# While American officers and NCOs are only too happy to impart their wisdom and skill to others (teaching is the ultimate expression of prestige), Arab officers try to keep any technical information and manuals secret. To Arabs, the value and prestige of an individual is based not on what he can teach, but on what he knows that no one else knows. Still around, despite years of American advisors patiently explaining why this is counterproductive.
# While American officers thrive on competition among themselves, Arab officers avoid this as the loser would be humiliated. Better for everyone to fail together than for competition to be allowed, even if it eventually benefits everyone. Still a factor.
# Americans are taught leadership and technology; Arab officers are taught only technology. Leadership is given little attention as officers are assumed to know this by virtue of their social status as officers. The new generation of Iraqi officers and NCOs have been taught leadership, but for too many of them, this is an alien concept that they do not understand or really know what to do with.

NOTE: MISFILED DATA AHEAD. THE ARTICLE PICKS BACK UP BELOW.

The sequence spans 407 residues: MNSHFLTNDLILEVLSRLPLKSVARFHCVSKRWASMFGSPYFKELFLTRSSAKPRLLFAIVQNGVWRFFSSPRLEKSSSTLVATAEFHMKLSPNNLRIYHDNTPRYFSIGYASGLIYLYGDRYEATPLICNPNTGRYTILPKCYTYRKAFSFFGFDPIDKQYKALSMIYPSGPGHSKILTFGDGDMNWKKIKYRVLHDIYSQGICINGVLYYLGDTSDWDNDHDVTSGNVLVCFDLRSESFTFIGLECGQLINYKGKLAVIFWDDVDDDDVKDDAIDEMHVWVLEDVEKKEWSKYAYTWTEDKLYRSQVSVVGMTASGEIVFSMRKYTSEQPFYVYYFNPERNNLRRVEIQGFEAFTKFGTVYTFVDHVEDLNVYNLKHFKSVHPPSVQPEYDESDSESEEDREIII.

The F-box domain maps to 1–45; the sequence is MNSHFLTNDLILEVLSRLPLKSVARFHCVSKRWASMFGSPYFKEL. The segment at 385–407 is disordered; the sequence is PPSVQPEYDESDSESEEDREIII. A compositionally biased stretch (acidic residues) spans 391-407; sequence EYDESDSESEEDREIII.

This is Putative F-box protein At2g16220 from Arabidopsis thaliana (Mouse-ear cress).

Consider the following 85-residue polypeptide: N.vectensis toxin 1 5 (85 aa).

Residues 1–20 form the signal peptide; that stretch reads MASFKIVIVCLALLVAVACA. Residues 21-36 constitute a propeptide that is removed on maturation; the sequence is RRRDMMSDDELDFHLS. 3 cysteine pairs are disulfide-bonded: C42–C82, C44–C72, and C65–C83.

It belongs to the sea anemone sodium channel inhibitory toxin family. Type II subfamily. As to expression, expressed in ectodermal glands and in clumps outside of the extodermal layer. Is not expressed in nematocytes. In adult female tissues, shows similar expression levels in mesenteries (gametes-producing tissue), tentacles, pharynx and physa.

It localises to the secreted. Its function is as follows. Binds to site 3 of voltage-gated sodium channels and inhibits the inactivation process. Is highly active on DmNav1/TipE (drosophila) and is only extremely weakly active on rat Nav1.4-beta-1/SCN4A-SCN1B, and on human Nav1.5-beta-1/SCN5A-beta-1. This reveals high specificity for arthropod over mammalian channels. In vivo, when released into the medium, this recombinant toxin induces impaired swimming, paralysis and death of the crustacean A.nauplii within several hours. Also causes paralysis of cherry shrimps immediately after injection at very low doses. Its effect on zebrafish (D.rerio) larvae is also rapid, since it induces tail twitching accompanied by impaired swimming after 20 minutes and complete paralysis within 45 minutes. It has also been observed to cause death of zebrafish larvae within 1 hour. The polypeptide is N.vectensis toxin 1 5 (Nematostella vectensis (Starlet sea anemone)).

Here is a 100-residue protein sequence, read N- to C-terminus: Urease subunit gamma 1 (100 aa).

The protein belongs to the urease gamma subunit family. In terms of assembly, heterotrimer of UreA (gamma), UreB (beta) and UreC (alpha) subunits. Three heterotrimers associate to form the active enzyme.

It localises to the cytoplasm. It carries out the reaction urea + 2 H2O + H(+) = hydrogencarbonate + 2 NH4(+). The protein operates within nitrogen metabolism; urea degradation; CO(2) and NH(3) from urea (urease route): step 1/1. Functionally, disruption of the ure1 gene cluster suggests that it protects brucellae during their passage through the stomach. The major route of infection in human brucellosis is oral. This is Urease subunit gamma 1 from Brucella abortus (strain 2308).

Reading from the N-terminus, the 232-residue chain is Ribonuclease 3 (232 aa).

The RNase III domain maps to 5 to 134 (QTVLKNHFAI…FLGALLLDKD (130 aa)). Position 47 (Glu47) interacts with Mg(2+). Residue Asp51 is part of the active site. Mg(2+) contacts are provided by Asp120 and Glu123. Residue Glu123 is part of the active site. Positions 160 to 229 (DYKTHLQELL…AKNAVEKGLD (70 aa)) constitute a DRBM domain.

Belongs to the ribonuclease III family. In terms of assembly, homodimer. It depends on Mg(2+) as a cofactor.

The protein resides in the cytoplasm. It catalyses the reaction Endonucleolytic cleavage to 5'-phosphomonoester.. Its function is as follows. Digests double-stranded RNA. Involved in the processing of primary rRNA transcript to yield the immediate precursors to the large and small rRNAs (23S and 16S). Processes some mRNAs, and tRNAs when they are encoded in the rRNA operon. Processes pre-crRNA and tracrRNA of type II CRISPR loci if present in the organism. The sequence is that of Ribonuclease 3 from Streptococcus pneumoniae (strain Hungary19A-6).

# Initiative is considered a dangerous trait. So subordinates prefer to fail rather than make an independent decision. Battles are micromanaged by senior generals, who prefer to suffer defeat rather than lose control of their subordinates. Even worse, an Arab officer will not tell a US ally why he cannot make the decision (or even that he cannot make it), leaving US officers angry and frustrated because the Arabs won't make a decision. The Arab officers simply will not admit that they do not have that authority. The new generation of army commanders and staff officers have been sent to Western staff and command schools, but there's still not a lot of enthusiasm for initiative (which is seen as a decadent and dangerous Western import.)